How We Roll

Posted on March 2, 2012 – 7:48 AM | by OldManFoster
  • Share

By Tony King Photos by Scott Duncan

“Every Day Is Your Chance To Make This City A Little Better.”

So proclaims a small white sign hanging above the shuttered Sewing Machine Center on J and 10th streets. It’s not clear who exactly hung this sign up, but it’s a sure bet they had someone like Sacramento-area bicycle advocate Rick Houston in mind when they did. Houston, after all, is the man behind Sac’s Tweed Rides, and now he has convinced the owner of the world’s largest handmade bicycle showcase to bring his annual event to Sacramento.

“We have so many advantages to becoming a premier bicycling city,” says Houston, recalling how he convinced Don Walker to bring his brainchild, the North American Handmade Bicycle Show, to The River City. “Our topography is beautiful; you can literally bike 12 months a year. And we also have so many tribes of bicyclists here: dedicated commuters, time trial racers, mountain bikers, fixie riders—you name it!”

“Rick made a strong case,” notes Paul Skilbeck, media coordinator for the North American Handmade Bicycle Show (NAHBS). “Ultimately we chose Sacramento because the cycling culture is very strong and very dynamic.” Skilbeck says this year’s event will be the second largest in NAHBS history, after last year’s show in Austin, Texas.

NAHBS features a wide array of independent bicycle artisans who skillfully fabricate custom frames by hand. The show provides a venue for builders to meet, share ideas and display their designs. NAHBS, now in its eighth year, is held in a different city each year. Past shows have graced Houston, Portland and Indianapolis, among other cities.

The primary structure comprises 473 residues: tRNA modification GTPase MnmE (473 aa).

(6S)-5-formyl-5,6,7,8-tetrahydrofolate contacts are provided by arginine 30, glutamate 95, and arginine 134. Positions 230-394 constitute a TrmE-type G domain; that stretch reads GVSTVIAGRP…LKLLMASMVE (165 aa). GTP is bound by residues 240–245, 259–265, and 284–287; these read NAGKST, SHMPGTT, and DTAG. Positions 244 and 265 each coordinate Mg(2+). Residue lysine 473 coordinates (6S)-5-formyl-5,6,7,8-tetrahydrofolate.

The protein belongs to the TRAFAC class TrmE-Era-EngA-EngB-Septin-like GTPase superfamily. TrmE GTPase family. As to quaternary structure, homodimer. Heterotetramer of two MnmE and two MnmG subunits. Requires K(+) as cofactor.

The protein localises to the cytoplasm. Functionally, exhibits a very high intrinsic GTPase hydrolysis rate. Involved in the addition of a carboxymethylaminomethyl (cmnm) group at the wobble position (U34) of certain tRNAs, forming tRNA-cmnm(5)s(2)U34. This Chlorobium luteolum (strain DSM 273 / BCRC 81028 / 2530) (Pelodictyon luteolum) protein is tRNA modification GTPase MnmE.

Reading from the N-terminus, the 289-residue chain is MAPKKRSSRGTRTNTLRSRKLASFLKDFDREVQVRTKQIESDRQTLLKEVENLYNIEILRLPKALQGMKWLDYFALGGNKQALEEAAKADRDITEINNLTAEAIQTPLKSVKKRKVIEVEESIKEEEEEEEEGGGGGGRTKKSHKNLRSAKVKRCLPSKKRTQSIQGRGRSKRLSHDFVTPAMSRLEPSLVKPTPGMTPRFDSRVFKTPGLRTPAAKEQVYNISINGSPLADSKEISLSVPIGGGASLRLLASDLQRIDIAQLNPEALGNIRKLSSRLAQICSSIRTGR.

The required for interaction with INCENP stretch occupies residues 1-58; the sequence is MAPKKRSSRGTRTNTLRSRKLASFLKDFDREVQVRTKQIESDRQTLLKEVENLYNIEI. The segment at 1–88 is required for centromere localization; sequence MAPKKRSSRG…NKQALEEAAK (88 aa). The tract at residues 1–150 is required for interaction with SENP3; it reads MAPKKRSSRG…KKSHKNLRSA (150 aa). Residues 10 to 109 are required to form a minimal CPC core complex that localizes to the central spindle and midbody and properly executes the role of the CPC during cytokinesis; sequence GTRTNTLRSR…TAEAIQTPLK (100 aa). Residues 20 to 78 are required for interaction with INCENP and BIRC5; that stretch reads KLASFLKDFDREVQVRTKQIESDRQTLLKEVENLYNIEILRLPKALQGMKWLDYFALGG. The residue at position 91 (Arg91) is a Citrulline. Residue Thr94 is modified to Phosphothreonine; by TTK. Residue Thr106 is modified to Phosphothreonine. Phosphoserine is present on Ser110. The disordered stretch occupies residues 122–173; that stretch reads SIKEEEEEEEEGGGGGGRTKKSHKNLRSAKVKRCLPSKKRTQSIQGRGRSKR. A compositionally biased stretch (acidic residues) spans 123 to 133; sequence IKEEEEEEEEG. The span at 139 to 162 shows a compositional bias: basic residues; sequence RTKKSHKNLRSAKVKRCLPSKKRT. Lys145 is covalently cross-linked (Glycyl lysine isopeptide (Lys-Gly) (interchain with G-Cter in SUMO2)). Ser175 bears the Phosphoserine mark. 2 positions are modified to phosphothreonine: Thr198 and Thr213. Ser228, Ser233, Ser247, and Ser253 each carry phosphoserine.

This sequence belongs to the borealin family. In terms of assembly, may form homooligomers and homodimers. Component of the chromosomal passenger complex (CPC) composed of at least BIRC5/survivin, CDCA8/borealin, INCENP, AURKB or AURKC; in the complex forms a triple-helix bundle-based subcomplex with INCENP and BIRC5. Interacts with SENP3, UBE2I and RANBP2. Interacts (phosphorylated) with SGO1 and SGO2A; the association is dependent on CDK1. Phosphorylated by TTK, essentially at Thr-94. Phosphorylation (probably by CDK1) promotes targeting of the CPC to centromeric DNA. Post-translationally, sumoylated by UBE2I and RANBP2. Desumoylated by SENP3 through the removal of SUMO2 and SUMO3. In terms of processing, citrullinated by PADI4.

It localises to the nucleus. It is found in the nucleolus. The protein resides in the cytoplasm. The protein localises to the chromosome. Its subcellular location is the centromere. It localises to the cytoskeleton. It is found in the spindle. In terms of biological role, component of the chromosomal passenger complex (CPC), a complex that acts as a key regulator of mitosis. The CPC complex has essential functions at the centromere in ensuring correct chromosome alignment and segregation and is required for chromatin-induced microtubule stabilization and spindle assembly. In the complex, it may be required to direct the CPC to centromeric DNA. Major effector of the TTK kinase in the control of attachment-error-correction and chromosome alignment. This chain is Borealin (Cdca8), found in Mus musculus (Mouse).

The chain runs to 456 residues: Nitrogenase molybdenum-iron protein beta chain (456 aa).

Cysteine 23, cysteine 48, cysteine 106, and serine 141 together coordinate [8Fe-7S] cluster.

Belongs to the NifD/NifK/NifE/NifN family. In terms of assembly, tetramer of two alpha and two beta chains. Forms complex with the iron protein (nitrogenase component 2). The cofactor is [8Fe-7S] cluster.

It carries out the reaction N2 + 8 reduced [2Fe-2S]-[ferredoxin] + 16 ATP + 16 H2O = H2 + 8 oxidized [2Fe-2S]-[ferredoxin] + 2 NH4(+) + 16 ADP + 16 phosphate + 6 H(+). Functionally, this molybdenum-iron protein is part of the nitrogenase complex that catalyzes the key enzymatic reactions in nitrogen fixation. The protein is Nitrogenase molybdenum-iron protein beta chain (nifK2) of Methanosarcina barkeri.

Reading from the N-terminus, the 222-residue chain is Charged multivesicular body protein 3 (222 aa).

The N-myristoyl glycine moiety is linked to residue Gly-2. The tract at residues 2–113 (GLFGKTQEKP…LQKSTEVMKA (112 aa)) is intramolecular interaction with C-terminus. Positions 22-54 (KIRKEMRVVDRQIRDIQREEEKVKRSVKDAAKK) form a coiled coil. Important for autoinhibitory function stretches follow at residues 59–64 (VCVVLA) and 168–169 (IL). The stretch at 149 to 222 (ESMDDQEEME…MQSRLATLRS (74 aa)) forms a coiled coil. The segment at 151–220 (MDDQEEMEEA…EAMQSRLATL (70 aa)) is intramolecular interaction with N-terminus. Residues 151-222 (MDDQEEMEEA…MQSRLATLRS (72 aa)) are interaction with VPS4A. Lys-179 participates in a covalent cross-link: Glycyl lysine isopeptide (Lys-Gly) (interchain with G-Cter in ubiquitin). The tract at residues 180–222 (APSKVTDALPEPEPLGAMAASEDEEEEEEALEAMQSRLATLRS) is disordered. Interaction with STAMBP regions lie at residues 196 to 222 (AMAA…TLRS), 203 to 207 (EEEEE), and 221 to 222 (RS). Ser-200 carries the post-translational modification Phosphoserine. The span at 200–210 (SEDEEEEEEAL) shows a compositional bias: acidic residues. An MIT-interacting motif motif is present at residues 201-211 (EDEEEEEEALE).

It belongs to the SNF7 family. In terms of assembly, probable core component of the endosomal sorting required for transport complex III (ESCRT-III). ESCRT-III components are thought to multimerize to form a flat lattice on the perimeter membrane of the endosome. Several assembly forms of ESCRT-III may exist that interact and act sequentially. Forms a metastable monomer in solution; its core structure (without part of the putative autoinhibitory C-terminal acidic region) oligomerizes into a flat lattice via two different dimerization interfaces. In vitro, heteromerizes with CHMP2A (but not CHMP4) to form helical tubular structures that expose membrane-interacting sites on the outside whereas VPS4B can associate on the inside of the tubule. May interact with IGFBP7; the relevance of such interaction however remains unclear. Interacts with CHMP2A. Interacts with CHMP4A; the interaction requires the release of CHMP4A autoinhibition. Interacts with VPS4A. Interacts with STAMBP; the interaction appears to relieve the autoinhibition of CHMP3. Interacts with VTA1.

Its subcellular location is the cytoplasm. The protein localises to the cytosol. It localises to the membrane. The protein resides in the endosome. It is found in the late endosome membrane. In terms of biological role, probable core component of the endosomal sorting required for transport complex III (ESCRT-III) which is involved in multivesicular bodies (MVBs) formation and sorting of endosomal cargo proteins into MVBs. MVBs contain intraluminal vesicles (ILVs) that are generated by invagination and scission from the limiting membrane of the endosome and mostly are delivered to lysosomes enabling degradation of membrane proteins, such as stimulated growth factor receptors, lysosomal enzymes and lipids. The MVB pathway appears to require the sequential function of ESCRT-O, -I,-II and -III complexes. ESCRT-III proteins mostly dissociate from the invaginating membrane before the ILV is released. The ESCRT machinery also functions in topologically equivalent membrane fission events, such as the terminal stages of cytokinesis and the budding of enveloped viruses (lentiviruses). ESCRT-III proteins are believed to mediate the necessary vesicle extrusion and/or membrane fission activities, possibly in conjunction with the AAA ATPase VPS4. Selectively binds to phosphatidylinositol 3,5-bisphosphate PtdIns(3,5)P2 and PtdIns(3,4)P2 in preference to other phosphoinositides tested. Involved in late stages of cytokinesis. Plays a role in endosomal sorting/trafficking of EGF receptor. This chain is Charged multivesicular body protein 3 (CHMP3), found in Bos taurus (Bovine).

In his capacity as Regional Liaison for this year’s NAHBS event, Houston is involved with media, marketing and advertising for the show, interacting with Event Coordinator Robin Rinehart and the Mayor’s office. That he’s doing all of this for no pay, on a strictly volunteer basis, is a testament to Houston’s self-described “enthusiastic community cheerleader” ethos.

“Even for folks who aren’t ‘bike people,’ [NAHBS] is like a great art show,” says Houston. The hours of expert precision detail that go into all of the light-weight lugged steel—and even bamboo—bicycles on display should make for an impressive, awe-inspiring, kid-in-a-candy-store experience.

NAHBS encourages attendees to take a little time out between drooling over bikes to meet the frame builders one-on-one and (hopefully) commission a bicycle built, measured and designed specifically for its rider. “You need to form a relationship with the builder,” says Skilbeck. “They’re essentially your own personal tailor.”

“It’s like a bespoke fitting,” adds Houston.

This year’s NAHBS—held March 2 – 4 at the Sacramento Convention Center downtown—boasts 90 frame builders and 170 exhibitors, which includes (to name but a few) Naked Cycles, Ellis Cycles, Brooks England, United Bicycle Institute, Chris King Precision Components, and Sacramento’s own legendary frame builder, Steve Rex.